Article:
Have you had a child in Spain since 2014? You could be due a tax rebate
Recipients of maternity and paternity benefits from the Spanish Social Security system will be able to reclaim the income tax withheld on these payments
Finance Minister María Jesús Montero announced on Monday that parents who received paternity or maternity payments in the last four years from the Spanish Social Security system will be able to reclaim the income tax (known in Spain as IRPF) they paid on those benefits from this afternoon onward. The minister added that by April of next year, all of the rebates should have been paid out.
The total cost to the public coffers will be around €1.2 billion
On October 5, a Supreme Court ruling put paid to a legal debate that had been on the table for years: whether or not maternity and paternity benefits should be subject to IRPF. While the Tax Agency argued that they should, some courts had ruled the other way. The Supreme Court eventually found in favor of the taxpayer – albeit referring only to maternity benefits, raising doubts as to whether fathers would be able to put in a claim. But last week the finance minister confirmed that men would also be eligible for the rebate.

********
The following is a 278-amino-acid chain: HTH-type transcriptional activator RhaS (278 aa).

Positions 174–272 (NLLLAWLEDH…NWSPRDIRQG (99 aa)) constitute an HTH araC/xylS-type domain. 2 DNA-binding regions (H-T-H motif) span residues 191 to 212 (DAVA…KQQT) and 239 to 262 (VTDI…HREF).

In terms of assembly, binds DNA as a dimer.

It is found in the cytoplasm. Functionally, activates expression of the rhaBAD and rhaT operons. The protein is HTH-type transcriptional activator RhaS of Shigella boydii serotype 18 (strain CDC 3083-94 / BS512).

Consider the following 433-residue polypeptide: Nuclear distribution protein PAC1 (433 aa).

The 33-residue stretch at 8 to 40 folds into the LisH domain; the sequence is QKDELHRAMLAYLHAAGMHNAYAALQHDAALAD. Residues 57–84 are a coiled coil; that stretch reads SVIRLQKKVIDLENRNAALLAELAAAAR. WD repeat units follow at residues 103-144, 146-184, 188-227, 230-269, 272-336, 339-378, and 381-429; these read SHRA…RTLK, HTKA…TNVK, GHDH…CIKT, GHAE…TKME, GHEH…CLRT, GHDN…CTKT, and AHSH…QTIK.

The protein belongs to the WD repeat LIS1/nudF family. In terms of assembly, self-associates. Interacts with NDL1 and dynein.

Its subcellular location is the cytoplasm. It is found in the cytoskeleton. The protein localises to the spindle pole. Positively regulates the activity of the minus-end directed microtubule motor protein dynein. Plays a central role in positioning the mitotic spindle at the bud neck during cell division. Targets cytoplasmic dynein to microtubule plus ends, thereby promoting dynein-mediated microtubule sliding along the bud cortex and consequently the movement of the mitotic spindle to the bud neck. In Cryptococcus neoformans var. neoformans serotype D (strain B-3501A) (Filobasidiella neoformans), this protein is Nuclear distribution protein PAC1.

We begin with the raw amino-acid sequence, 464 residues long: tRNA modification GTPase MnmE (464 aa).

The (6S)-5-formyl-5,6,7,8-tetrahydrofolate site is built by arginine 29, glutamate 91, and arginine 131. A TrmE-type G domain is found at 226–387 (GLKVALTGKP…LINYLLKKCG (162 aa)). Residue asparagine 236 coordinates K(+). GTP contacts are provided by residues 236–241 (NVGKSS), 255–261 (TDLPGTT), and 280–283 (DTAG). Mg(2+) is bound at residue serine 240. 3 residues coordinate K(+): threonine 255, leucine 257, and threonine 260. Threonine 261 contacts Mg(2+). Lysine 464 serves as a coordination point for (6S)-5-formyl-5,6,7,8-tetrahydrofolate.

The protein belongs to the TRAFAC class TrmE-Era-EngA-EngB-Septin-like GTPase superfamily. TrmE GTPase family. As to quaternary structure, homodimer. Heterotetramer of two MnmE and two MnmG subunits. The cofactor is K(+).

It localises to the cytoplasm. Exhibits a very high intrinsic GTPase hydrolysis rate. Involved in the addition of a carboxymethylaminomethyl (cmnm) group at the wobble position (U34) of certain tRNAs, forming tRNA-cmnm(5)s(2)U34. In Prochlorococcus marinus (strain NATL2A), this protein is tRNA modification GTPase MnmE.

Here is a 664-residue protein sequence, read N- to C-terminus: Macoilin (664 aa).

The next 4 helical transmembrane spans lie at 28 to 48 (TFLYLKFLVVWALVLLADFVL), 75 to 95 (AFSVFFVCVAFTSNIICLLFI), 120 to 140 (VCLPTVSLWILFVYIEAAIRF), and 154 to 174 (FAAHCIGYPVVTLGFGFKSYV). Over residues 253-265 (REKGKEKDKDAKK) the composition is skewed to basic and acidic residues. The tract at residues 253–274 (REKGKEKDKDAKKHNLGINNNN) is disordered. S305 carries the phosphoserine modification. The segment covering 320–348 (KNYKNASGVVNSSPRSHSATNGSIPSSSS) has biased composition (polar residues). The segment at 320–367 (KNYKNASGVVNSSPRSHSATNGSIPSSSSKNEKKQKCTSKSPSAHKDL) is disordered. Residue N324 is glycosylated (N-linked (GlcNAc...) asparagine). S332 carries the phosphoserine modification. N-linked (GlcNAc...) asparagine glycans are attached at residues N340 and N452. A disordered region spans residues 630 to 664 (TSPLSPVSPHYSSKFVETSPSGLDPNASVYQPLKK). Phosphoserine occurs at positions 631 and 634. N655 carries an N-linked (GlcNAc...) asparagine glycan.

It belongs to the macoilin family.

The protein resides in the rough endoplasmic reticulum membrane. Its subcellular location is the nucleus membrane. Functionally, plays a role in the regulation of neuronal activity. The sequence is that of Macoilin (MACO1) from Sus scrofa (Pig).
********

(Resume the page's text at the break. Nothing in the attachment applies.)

Taxpayers will only be able to claim in the years back to 2014, given that the Tax Agency only allows for revisions to returns filed in the last four years.
Applicants will have to fill out a form to make their claims, stating merely the years during which they received said payments, and supplying their bank account details. The process can be either done online or in person at one of Spain’s tax offices.
The rebates can be applied for in two phases, with parents of children born in 2014 and 2015 able to reclaim their taxes from today onward, and those who had children in 2016 and 2017 from January onwards. The process will be staggered in this way to avoid an overload of the Tax Agency website and administration.
Last week the finance minister confirmed that men would also be eligible for the rebate
The total cost to the public coffers will be around €1.2 billion, with the average rebate for mothers coming in at around €1,600 and fathers €383. This is due to the differing duration of leave allowed for men and women when they have a child.
Applicants will not need to supply a certificate proving that the taxpayer has received maternity or paternity benefits, given that the Spanish Tax Agency will crosscheck applications against Social Security records.
In the case of benefits received during the current tax year (starting January 1, 2018), there will be no need to make any such application, as the amounts received will be treated as exempt from IRPF and any withholding will be deductible on tax returns when filed next year.
English version by Simon Hunter.